Merc’s new 604bhp saloon revealed, and it uses 4WD and RWD at the same time
You are here
The Top Gear car review:Rolls-Royce Ghost
For:Even closer to the Phantom after 2015 facelift
Against:Every now and then, you'll regret not getting a Phantom
II 4dr Auto
From the opulence inside to its on-road poise, the Ghost is something beyond. A fine, fine thing.
It’s the Series II Ghost, Rolls’s mid-life update for its ‘baby’ saloon. We drive it in London
The problem with the Ghost was that it was just too small. Ahem. Enter the EWB
What we say:
Subtly facelifted Ghost is a fine, fine thing. Now closer than ever to the venerable Phantom
What is it?
The Ghost is a Rolls to take when the parking is tighter and the chauffeur’s got the day off. Smaller, in the same way a tanker is to a supertanker, the Ghost keeps Rolls-Royce’s imperious manner but with slightly more bluff edges and not quite as aggrandising a front grille. coming from a company that still refers to its products as ‘motor cars’ the Ghost retains old-world charm and luxury despite being largely based on a BMw 7-Series’s gubbins.
Now in 2015 Series II guise, the Ghost is closer than ever before to its big brother - the venerable Phantom. Every single panel on the front of the car has been changed. There’s new LED headlights, some new interior tech’, and even a satellite-aided gearbox.
You’re more likely to drive the Ghost than its Phantom bigger sister, though it’s still a sizeable machine to pilot around town. It feels authentic enough behind the thin-rimmed wheel, but there’s a bit more chatter through the steering wheel than the Phantom. Likewise, the engine’s heard more often, but the sound of a 6.5-litre twin-turbo V12 isn’t a bad one. The days of Rolls-Royce stating power outputs as ‘ample’ are long gone, but 563bhp more than fits that description. combined with 575lb ft of torque and a slick, but sometimes busy eight-speed automatic, the ghost will reach 62mph in 4.9secs. That should let you escape swiftly from even the most determined traffic- light beggars. The ride is largely excellent, the ghost’s trick air springs claimed to be able to detect which side a passenger sits in the rear and adjust accordingly, but our underinvested roads see the Ghost sometimes struggle to retain its dignified composure.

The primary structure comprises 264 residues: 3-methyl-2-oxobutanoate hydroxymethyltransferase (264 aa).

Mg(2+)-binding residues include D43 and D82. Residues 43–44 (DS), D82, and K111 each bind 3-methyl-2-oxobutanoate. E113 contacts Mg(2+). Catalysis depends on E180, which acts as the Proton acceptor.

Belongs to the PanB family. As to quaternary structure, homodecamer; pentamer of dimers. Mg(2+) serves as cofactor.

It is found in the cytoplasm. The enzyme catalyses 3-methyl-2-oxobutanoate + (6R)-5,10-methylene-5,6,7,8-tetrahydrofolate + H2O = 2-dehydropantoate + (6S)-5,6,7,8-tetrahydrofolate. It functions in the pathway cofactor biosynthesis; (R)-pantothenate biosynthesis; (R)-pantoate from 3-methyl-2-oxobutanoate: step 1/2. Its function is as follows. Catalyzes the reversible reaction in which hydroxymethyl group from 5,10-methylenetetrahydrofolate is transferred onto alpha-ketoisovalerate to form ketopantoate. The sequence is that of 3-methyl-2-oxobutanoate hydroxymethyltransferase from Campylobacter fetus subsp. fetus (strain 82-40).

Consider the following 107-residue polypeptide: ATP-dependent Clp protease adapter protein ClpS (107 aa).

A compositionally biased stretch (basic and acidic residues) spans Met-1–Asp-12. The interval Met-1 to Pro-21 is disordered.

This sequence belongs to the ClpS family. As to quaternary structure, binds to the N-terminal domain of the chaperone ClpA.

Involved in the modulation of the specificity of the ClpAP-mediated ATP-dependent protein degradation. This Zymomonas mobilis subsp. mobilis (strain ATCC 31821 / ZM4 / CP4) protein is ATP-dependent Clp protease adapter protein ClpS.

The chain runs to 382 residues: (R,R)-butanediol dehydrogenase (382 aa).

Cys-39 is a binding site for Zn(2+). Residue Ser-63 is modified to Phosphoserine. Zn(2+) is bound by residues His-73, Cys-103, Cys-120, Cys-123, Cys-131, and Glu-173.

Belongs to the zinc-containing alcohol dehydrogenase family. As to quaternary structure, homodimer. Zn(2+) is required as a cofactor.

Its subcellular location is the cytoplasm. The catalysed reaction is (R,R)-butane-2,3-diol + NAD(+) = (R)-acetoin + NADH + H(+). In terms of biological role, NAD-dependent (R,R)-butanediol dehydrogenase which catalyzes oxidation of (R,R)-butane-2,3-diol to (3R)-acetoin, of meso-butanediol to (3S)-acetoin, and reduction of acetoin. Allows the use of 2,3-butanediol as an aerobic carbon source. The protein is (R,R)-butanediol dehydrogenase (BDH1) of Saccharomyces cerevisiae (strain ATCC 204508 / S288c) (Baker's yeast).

On the inside
The Ghost’s more driver-centric feel is immediately apparent when you get in the front. The dashboard is more conventional – if retaining the necessary level of polished materials and chrome inlays for a £200,000+ car – but it’s lower and there are more switches and dials than in its Phantom relative. getting in the front does rob you of the experience of the rear- hinged ‘coach’ back doors, which make getting in the rear so special. There’s plenty of room, and the boot’s sizeable too, but if you’ve a Napoleon complex there’s an extended wheelbase version which gains 17cm over the standard car. For the SII, Rolls has fitted some new, more comfortable front seats, and a suitably powerful stereo. You’ll also find BMW’s latest infotainment rig, with a new 10.25in central screen and a touchpad on the crystal rotary controller.
Even entry-level Rolls-Royces don’t come cheap, with the standard wheelbase Ghost starting quite a way north of £200k. That’s before you dip into the extensive options list. Fuel economy is officially quoted at 20.8mpg, but good luck with that. Running costs will be punitive however it’s driven. High demand means residual values will be good, but really, if you’re in this sphere you’re not thinking about how much it’ll be worth when you replace it. We’d still save up for a Phantom, though.